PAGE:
This holiday season the National Trading Standards Board (NTSB) and consumer minister Jo Swinson are warning consumers to watch out for 12 shopping and contract scams.
Ranging from car-clocking to fake charities and loan scams to counterfeit goods, consumers need to be aware of the lengths unscrupulous traders will go to cash in on holiday goodwill.
Ms Swinson said: “With so much money spent at Christmas, people should look out for scams and ploys to dupe unsuspecting shoppers. Unfortunately, the festive spirit is absent among rogue, dodgy and downright illegal businesses who prey on those buying gifts for friends and family.”
To protect your family and finances this holiday season, beware of the following scams:
1) Dangerous counterfeit Christmas gifts: The NTSB Safety at Ports teams say unsafe toys and electrical goods, which fail to comply with UK safety laws, continue to enter the marketplace. Not only dangerous and potential killers, these goods can damage the economy and fund crime - a present on nobody's Christmas list.
2) Charitable donations: Christmas may be the time for giving, but the NTSB and trading standards advise consumers to double-check who exactly they are giving to. Consumers should be wary of vague statements on packaging such as 'donations for work creation' or 'donations to poor children.'
3) Online free trials: New Year's resolutions often involve attempts to work off mince pies and lose weight. Scammers know this and have created pop-ups offering free trials on items like weight loss supplements while disguising contracts among the fine print. After receiving card details to pay for post and packaging, the scammers use these hidden contracts to regularly take sums of money from victims’ accounts.
4) Loan scams: Christmas time can put a strain on any budget, and unscrupulous credit businesses are cashing in on people's financial desperation. The National Scams Hub says many people have received unsolicited text messages or telephone calls from firms offering them an unsecured loan. Those who accepted were charged large, upfront fees for little or no service.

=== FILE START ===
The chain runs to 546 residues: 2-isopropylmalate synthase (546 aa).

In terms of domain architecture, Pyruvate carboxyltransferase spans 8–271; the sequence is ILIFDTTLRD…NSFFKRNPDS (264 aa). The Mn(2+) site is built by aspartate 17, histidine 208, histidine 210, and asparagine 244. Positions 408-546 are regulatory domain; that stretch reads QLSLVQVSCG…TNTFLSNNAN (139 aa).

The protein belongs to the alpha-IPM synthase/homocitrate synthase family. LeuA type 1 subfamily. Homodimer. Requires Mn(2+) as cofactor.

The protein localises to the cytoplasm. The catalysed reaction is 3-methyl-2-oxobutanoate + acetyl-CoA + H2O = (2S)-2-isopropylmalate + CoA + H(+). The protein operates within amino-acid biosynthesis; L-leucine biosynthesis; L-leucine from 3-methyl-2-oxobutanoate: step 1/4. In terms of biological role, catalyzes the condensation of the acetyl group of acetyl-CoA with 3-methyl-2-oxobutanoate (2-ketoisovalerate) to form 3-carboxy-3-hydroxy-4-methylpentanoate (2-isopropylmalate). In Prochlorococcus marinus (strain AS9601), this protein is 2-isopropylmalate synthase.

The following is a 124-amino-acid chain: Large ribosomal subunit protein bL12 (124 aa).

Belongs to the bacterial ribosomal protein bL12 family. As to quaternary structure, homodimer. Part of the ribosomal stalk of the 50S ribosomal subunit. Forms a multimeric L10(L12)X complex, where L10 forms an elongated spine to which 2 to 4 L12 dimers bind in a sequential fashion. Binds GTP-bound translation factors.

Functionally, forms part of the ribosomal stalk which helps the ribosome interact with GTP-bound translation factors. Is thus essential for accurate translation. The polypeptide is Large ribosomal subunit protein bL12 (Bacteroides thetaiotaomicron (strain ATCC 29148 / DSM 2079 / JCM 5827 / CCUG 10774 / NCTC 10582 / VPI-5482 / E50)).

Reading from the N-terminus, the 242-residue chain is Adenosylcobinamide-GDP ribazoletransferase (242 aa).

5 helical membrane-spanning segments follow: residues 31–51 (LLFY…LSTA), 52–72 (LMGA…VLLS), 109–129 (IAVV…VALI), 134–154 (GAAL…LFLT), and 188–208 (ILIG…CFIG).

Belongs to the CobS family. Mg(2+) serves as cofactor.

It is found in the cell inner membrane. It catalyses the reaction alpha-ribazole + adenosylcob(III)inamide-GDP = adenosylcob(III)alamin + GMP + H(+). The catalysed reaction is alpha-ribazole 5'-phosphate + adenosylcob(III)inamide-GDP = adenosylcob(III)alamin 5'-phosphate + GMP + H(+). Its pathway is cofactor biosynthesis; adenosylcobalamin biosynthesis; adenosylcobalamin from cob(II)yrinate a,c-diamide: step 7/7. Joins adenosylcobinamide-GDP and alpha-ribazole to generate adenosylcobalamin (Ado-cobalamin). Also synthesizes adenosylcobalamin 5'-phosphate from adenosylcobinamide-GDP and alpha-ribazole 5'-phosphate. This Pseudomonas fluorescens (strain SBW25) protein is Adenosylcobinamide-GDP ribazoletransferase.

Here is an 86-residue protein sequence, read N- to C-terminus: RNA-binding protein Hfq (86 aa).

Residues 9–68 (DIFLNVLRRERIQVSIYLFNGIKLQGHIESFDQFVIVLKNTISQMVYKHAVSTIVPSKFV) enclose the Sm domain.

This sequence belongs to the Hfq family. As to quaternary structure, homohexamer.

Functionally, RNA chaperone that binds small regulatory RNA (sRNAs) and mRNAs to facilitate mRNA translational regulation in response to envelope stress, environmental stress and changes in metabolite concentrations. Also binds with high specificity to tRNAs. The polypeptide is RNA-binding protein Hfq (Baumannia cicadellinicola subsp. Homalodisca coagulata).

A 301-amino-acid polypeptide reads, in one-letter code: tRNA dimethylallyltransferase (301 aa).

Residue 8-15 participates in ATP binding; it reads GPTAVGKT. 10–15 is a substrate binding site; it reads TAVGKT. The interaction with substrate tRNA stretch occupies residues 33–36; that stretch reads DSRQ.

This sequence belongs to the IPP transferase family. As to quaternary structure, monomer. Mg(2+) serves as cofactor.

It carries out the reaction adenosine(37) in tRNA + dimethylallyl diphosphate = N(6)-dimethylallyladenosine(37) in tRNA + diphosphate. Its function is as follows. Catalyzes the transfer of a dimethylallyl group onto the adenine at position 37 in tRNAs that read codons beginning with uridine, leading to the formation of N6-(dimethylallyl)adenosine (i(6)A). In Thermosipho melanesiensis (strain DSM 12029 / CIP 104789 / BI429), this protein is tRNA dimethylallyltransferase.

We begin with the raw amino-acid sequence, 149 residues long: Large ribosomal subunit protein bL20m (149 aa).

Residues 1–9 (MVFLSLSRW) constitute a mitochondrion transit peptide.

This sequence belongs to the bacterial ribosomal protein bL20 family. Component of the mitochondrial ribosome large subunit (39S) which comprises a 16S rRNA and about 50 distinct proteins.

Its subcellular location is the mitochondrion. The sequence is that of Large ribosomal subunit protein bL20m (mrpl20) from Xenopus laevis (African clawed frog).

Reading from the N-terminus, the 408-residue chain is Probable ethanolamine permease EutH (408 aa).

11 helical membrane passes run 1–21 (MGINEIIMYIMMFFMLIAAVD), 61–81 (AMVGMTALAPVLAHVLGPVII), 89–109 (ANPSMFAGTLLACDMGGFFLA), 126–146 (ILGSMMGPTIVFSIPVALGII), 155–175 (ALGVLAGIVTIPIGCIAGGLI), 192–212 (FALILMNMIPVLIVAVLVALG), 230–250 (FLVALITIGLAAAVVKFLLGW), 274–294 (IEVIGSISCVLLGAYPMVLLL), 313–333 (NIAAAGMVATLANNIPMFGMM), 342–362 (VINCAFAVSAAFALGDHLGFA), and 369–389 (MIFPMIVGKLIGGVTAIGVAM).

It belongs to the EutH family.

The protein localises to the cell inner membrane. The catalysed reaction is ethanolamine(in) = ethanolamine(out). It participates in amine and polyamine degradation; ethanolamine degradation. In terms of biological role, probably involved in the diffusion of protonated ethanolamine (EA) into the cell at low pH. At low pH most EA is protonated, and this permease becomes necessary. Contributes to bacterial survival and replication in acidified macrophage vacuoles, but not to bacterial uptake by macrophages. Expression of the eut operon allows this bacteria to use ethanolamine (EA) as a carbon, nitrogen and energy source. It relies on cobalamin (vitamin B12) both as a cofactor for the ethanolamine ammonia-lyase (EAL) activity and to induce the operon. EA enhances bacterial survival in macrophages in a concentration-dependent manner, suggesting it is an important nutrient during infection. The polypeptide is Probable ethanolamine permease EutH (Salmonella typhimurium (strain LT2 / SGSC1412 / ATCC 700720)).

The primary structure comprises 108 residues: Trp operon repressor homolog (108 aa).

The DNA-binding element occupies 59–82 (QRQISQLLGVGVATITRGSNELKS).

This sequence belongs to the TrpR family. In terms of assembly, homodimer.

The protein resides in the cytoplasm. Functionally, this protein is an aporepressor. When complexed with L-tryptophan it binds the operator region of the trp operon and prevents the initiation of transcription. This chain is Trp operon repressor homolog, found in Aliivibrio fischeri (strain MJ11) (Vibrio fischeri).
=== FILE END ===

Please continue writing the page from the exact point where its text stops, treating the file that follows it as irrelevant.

5) Doorstep crime: Bad weather is used by rogue traders to convince some residents of unnecessary and often substandard home improvements at extortionate prices. Consumers are advised not to deal with unsolicited and unexpected doorstep callers. Instead, they should use a trusted trader, recommended by family and friends or a part of an approved codes scheme.
6) Commodities fraud: Cold callers pester large numbers of potential victims across the UK to offer alternative market investments. Plots of land, diamonds, rare earth products, wine investments and carbon credits sold at hugely inflated prices allow the criminals to make off with their victim's savings before any suspicions are raised. By the time the victim realises the fraud, the company has vanished.
7) Computer scams: The NTSB's National Scams Hub and trading standards warn of this simple yet dangerous scam. The victim receives a bogus call from a computer company claiming they had been alerted by the internet provider of a serious virus attack. The scammers tell the victim the only way the problem can be fixed is to buy a special computer programme. If the owner complies, they enter their personal and financial information on to a website only to find their bank account is subsequently emptied.
8) Council tax re-branding: The North-West Scambuster Team recently discovered that less than 0.1% of claims submitted by companies alleging they can obtain council tax refunds are legitimate. The victim pays high, up-front fees to a company that does no work on their behalf. Householders can make their own application to the Valuation Office Agency themselves – at zero cost.
9) Grant notices: Consumers are warned of an email purporting to be from the Commonwealth Secretariat and HM Treasury telling them they qualify for a £1,000 grant to be paid directly into their bank accounts. This email is not an expression of yuletide goodwill - it is a scam that will put consumers at risk of fraudulent activity, and should be ignored.
10) Car clocking: Dodgy car dealers will do anything to shift a motor – even adjusting the clock to reduce the mileage, which they use to bump up the price.
11) Security alarms: The National Scams Hub is warning consumers about a possible security alarm scam where consumers receive a cold call from a company offering to install security systems. The security system may be free or available at a nominal cost but the on-going maintenance cost is high and there is a cancellation fee.
12) Vishing: Vishing has caught a lot of people out recently – according to Financial Fraud Action UK consumers have already lost £7million to this scam. Scammers call victims pretending to be a bank, building society or a similar organisation and attempt to extract personal information. Consumers must remember that their bank or building society will never ask for details over the phone – they already have them.
NTSB chairman Lord Toby Harris said: “Last year, UK adults spent an average of £592 on Christmas. At a time of year when we know consumers will be parting with hard earned money, it is imperative that they be made aware of current scams. The NTSB encourages all consumers to check the legitimacy of chosen traders before buying gifts or committing to contracts.'
If a scam does occur, Jo Swinson offers some sound advice:
“The first thing people should do is follow the old adage – if something sounds too good to be true it usually is. If something is not quite right or they are being pressured into buying goods or services they don't need, they should report this to the Citizens Advice consumer helpline on 08454 04 05 06. They can ask trading standards to investigate claims and make sure consumers get a fair deal.'